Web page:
The findings by the U.N. Monitoring Group on Somalia says much of the country's food aid ends up going to a web of corrupt contractors, radical Islamic militants and local U.N. workers.
Investigators questioned why just three Somali businessmen were in control of the majority of the U.N. World Food Program's transportation contracts.
The report said the transporters, armed groups and other players often collude with each other to sell food aid illegally and split the profits.
The group recommends rebuilding the distribution network to break up the de facto cartel now pilfering much of the supply.
It also recommends that U.N. Secretary-General Ban Ki-moon open an independent investigation into WFP operations in Somalia.
Officials with the WFP said they would not comment until they had a chance to review the report.
The group points out that the majority of assistance in the country comes in the form of food aid, which was worth $485 million in 2009.
Besides problems with food aid, the monitoring group also accused regional Somali authorities of collaborating with pirates, and said officials have auctioned off diplomatic visas.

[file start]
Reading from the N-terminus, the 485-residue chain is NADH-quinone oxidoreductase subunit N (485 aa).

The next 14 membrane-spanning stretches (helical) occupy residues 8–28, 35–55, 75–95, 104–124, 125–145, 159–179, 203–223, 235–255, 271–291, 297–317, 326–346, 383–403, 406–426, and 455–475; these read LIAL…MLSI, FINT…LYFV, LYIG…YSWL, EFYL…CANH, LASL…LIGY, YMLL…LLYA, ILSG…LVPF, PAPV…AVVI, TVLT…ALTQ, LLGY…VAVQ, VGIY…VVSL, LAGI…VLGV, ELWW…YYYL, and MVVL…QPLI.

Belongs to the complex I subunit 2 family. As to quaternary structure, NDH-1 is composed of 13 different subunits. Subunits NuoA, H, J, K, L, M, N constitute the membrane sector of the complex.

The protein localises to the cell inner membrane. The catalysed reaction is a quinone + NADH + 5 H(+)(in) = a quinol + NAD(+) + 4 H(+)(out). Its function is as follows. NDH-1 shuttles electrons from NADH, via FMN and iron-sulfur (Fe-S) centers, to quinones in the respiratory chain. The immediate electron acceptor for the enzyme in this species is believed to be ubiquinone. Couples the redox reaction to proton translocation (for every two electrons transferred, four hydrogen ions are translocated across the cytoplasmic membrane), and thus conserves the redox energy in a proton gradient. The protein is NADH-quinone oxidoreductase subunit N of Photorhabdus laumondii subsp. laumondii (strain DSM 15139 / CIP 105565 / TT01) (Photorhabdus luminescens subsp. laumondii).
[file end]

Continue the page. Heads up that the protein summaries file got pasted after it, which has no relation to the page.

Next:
Somalia has not had a stable central government since the fall of Mohamed Siad Barre in 1991. The current transitional government has United Nations backing but has little power outside a few sections of the capital, Mogadishu.
Years of fighting has displaced well over one million Somalis and left more than half of the population dependent on foreign food aid.
The insurgent group al-Shabab, which controls much of southern and central Somalia, recently ordered WFP to halt its operations in the country, accusing the agency of hurting farmers and giving out expired rations.